In a Taiwan scenario, Beijing’s primary goal would be to build a legal and moral narrative that justifies its military aggression while delegitimating Taiwan’s resistance and imposing diplomatic costs on any effort to rally a broad coalition in favor of foreign intervention. China clearly recognizes that it is unlikely to sway the advanced industrial economies and democracies of the world. But Beijing would likely believe it could have greater success in the “Global South” by claiming that the United States “forced China’s hand” on Taiwan, much as Russian President Vladimir Putin has claimed in trying to justify to his invasion of Ukraine.

In light of all this, what policy options should concerned parties consider? 

First, countries aiming to preserve peace in the Taiwan Strait could work collectively to generate an authoritative assessment of China’s disinformation tactics, techniques, and procedures, as well as past disinformation campaigns. Such a report could be modeled on the U.S. Department of Defense’s Annual Report to the Congress on Military and Security Developments Involving the People’s Republic of China, or Japan’s National Institute for Defense Studies’ 2023 China Security Report on China’s quest for control over the cognitive domain. This could help set a baseline for number of attacks, suspected threat actors, means and vectors of disinformation insertion, and thematic content. Partnering with researchers from Taiwan’s Institute for National Defense and Security Research, which publishes the country’s annual National Defense Report containing a wealth of insights into how the PLA thinks about leveraging disinformation to undermine Taiwan’s resistance, could be a smart move.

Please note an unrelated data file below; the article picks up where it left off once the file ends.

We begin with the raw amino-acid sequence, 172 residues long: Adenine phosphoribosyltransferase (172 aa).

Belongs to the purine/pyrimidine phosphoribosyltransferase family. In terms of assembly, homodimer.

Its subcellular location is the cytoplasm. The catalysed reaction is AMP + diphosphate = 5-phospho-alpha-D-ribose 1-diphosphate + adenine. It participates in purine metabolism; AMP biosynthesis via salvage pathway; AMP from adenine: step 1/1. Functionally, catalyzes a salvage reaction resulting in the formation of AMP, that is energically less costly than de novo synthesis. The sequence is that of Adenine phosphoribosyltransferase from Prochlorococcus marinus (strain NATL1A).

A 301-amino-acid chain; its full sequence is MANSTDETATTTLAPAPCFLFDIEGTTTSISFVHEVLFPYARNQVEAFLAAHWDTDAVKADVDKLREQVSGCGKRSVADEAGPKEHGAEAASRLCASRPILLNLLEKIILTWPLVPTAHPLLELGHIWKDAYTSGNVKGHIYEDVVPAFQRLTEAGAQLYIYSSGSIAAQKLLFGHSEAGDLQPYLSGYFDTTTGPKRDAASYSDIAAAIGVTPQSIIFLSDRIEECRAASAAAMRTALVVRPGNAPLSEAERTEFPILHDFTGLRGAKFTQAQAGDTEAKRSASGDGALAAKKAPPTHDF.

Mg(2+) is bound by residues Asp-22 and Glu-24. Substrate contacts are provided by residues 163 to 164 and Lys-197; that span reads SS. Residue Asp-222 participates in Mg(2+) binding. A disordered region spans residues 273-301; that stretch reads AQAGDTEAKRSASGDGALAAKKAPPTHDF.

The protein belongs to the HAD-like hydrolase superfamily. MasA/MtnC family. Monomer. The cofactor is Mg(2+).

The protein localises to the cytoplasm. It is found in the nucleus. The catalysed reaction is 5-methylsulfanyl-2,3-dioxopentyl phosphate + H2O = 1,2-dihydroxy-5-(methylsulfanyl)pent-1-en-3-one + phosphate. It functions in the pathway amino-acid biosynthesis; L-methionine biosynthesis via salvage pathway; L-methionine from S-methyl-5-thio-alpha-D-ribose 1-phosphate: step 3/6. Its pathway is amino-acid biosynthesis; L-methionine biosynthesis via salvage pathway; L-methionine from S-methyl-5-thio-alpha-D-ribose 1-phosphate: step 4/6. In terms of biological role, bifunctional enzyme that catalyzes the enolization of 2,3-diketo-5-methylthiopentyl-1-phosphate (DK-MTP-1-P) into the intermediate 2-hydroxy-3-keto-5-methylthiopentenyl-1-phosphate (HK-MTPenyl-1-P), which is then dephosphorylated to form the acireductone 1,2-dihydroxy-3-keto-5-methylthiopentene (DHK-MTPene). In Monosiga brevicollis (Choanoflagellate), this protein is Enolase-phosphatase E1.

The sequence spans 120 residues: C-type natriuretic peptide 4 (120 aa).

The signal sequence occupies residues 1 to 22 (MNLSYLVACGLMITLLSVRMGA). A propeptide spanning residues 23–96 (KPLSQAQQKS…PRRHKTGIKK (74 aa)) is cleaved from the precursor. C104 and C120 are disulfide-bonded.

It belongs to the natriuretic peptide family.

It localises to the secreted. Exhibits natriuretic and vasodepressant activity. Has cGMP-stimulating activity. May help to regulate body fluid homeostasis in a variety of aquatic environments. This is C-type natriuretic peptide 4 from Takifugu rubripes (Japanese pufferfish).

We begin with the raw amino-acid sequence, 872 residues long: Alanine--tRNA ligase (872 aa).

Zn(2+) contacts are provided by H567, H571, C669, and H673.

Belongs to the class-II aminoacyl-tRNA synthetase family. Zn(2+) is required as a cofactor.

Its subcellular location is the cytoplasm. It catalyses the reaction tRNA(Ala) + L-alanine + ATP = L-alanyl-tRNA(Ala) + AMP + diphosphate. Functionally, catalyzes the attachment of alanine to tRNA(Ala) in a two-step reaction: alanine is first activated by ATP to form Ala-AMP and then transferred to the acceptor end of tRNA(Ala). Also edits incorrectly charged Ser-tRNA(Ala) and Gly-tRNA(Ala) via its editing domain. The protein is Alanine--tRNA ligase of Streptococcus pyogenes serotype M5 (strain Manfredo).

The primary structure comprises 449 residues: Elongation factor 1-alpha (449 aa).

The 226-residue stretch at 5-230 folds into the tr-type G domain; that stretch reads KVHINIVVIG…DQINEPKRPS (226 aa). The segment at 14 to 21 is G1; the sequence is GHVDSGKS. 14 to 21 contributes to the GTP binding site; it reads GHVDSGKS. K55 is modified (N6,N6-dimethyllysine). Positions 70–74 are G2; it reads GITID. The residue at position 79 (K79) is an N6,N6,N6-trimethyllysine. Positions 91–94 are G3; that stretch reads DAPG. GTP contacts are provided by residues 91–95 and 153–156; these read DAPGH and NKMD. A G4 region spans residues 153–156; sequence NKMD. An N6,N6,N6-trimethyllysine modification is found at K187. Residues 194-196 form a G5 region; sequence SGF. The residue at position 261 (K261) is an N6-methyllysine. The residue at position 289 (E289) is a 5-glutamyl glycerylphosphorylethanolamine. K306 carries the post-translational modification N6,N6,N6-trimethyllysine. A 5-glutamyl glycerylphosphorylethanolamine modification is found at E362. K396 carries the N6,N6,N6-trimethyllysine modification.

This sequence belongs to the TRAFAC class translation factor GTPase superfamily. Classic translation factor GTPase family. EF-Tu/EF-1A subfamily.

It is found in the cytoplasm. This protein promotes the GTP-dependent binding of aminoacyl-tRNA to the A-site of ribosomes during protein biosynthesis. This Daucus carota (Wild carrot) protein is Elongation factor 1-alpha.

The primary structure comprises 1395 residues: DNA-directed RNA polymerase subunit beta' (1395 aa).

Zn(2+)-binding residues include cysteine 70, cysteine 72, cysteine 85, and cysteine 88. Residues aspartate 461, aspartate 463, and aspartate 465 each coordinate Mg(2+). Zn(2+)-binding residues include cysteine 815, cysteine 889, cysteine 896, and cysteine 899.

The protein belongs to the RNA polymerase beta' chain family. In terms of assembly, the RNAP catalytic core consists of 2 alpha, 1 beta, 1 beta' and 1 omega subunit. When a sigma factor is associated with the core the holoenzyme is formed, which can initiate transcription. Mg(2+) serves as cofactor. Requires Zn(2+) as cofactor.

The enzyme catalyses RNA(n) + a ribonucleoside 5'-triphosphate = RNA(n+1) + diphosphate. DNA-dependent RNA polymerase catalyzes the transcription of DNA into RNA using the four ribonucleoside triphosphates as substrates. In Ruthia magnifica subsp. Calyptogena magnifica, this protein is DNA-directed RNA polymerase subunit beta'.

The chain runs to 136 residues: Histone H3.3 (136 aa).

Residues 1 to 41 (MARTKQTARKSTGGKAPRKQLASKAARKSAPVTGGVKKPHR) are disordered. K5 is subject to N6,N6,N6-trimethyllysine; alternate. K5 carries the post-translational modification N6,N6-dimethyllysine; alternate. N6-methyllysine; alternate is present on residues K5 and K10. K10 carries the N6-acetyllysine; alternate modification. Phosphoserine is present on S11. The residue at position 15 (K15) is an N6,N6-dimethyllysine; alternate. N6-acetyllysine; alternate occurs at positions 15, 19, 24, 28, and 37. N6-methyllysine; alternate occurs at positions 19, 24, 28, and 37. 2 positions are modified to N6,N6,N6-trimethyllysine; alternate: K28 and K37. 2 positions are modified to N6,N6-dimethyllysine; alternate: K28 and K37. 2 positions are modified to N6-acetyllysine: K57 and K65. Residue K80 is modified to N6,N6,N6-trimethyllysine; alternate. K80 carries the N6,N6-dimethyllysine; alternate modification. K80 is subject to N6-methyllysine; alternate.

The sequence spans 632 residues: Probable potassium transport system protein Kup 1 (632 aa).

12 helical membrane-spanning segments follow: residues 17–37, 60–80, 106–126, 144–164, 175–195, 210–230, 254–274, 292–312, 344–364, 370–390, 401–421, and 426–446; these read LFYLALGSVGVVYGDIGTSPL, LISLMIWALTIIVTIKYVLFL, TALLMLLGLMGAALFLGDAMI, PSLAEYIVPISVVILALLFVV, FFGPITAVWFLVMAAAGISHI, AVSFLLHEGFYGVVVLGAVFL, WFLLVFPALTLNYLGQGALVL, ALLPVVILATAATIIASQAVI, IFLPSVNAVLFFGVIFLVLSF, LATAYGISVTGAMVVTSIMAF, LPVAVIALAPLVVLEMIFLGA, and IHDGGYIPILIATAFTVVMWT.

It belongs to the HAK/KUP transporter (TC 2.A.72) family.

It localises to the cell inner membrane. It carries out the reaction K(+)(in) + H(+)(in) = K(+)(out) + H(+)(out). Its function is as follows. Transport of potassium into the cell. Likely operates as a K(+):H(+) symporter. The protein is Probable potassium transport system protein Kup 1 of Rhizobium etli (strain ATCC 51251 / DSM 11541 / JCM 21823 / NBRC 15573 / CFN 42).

Second, the United States, Japan, Australia, and Taiwan could increase the number of workshops they host on media literacy through the Global Cooperation and Training Framework. These not only highlight the Taiwan government’s experience as a constant target of China’s disinformation, but they also serve to highlight what works when partnering with civil society to defeat disinformation campaigns. Taiwan civil society groups such as Cofacts, Taiwan FactCheck Center, and Fake News Cleaner are already leveraging high- and low-tech solutions to counter disinformation.